[ECOS] RE: eCos integral types

Steve Simpson s.simpson@genesysdesign.com.au
Wed Oct 18 23:38:00 GMT 2006

Thanks Bart,

So summarising from your comments below:

  - The *countn* series SHOULD be used for general arithemetic and masking operations where all that is required is a type of width at least n.
  - The *intn* series SHALL be used where the width of the type must be n. ie. pointer / memory / register oriented operations

I'm still puzzling about the comments in the source regarding the use of the *countn* series with registers.
The full comment is


   // -------------------------------------------------------------------------
   // Define types for ****** using integers in registers ****** for looping and the like;
   // depends on CPU type, choose what it is most comfortable with, with at
   // least the range required.

   typedef unsigned cyg_halcount8  cyg_ucount8  ;
   typedef   signed cyg_halcount8  cyg_count8   ;

   typedef unsigned cyg_halcount16 cyg_ucount16 ;
   typedef   signed cyg_halcount16 cyg_count16  ;

   typedef unsigned cyg_halcount32 cyg_ucount32 ;
   typedef   signed cyg_halcount32 cyg_count32  ;

   typedef unsigned cyg_halcount64 cyg_ucount64 ;
   typedef   signed cyg_halcount64 cyg_count64  ;

Maybe the wording is unclear??



>> >>>>> "Steve" == Steve Simpson <s.simpson@genesysdesign.com.au> writes:
>>      Steve> I'm trying to understand the intended application of the
>>     Steve> two different styles of eCos integral types Basically how /
>>     Steve> when should I use the cyg_(u)intXX series of definitions,
>>     Steve> and how / when should I use the cyg_(u)countXX series of
>>     Steve> definitions.
>>      Steve> eg. when should I use cyg_uint8 instead of cyg_ucount8 and
>>     Steve> vice-versa?
>>      Steve> The notes surrounding the defintions in cyg_type.h say that
>>     Steve> the cyg_(u)intXX series are for use with "memory and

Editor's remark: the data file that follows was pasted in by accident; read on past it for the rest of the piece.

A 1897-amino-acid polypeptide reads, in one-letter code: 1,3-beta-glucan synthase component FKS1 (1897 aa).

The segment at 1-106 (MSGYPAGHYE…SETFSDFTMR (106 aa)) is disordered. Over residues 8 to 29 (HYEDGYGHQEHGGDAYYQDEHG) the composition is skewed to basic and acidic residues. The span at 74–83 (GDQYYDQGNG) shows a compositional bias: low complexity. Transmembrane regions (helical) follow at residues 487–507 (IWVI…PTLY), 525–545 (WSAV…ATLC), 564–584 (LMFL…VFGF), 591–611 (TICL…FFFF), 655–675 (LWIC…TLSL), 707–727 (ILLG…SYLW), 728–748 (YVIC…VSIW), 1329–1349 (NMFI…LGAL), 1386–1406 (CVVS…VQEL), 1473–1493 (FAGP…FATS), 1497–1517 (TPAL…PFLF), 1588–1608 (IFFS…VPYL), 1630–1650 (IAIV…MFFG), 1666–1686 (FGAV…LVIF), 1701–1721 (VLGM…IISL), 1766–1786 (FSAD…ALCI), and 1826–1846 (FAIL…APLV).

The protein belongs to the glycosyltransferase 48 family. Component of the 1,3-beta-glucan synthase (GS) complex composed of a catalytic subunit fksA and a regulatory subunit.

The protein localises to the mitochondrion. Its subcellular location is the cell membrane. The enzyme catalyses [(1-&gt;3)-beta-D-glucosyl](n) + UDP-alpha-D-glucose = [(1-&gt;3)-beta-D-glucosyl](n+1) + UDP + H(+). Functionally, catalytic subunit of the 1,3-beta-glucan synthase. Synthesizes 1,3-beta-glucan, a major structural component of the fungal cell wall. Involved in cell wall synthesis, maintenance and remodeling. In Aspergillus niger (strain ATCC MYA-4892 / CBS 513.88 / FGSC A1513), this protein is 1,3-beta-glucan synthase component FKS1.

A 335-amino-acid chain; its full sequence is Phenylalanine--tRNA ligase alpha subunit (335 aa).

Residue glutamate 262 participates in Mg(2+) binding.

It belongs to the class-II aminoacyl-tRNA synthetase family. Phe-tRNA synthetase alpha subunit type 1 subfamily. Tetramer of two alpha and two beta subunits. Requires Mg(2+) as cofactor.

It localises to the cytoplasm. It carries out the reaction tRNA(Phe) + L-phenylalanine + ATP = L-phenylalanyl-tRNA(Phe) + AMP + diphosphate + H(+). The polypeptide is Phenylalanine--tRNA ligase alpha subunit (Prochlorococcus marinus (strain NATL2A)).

>>     Steve> strutures". Ok that makes sense when you look at the
>>     Steve> typedef, but..
>>      Steve> The comments for the cyg_(u)countXX series are that they
>>     Steve> are for "using integers in registers for looping and the
>>     Steve> like" The part regarding registers confuses me, since I
>>     Steve> would have thought that a fixed width integer (aka) the
>>     Steve> cyg_(u)intXX series are the most appropriate for accessing
>>     Steve> *fixed width* registers.
>>      Steve> Can anyone add a little more ligth here?
>>  These types date back to the very early days of eCos, and were
>> intended to allow the system to run on 16-bit and 64-bit processors as
>> well as 32-bit ones. Consider two processors: a 16-bit one where both
>> short and int are 2 bytes, a long is 4 bytes, and 16-bit operations
>> are more efficient than 32-bit ones; and a 32-bit processor where a
>> short is two bytes, both int and long are 4 bytes, and 32-bit
>> arithmetic is more efficient than 16-bit.
>>  On the 16-bit processor we will have:
>>      typedef unsigned int   cyg_uint16;
>>     typedef unsigned int   cyg_ucount16;
>>     typedef unsigned long  cyg_uint32;
>>     typedef unsigned long  cyg_ucount32;
>>  On the 32-bit processor we will have:
>>      typedef unsigned short cyg_uint16;
>>     typedef unsigned int   cyg_ucount16;
>>     typedef unsigned int   cyg_uint32;
>>     typedef unsigned int   cyg_ucount32;
>>   On both processors cyg_uint16 is exactly 16 bits and cyg_uint32 is
>> exactly 32 bits. Hence those data types can be used reliably for
>> describing hardware, for defining network protocols, etc.
>>  However cyg_ucount16 is 16 bits on the 16-bit processor and 32 bits on
>> the 32-bit processor. In both cases cyg_ucount16 is the most efficient
>> data type that provides at least the specified number of bits. In the
>> context of a loop:
>>      for (i = 0; i < 32768; i++) {
>>         ...
>>     }
>>  If i has type cyg_uint16 then that would be optimal on the 16-bit
>> processor but not on the 32-bit one. If i has type cyg_uint32 then
>> that would be optimal on the 32-bit processor but not the 16-bit one.
>> If i has type cyg_ucount16 then that would be optimal on both
>> processors.
>>  Unfortunately all of the initial eCos ports were to 32-bit processors.
>> Hence a lot of existing eCos code and APIs uses cyg_uint32 when it
>> should really be using cyg_ucount16 or cyg_ucount32. Bart
>>  --Bart Veer                       eCos Configuration Architect
>> http://www.ecoscentric.com/     The eCos and RedBoot experts

Steve Simpson

Genesys Design Pty Ltd
Unit 5, 33 Ryde Road
Pymble NSW 2073

ph:     +61 2 9499 7677
fax:    +61 2 9499 7877
email:  s.simpson@genesysdesign.com.au
www: http://www.genesysdesign.com.au/

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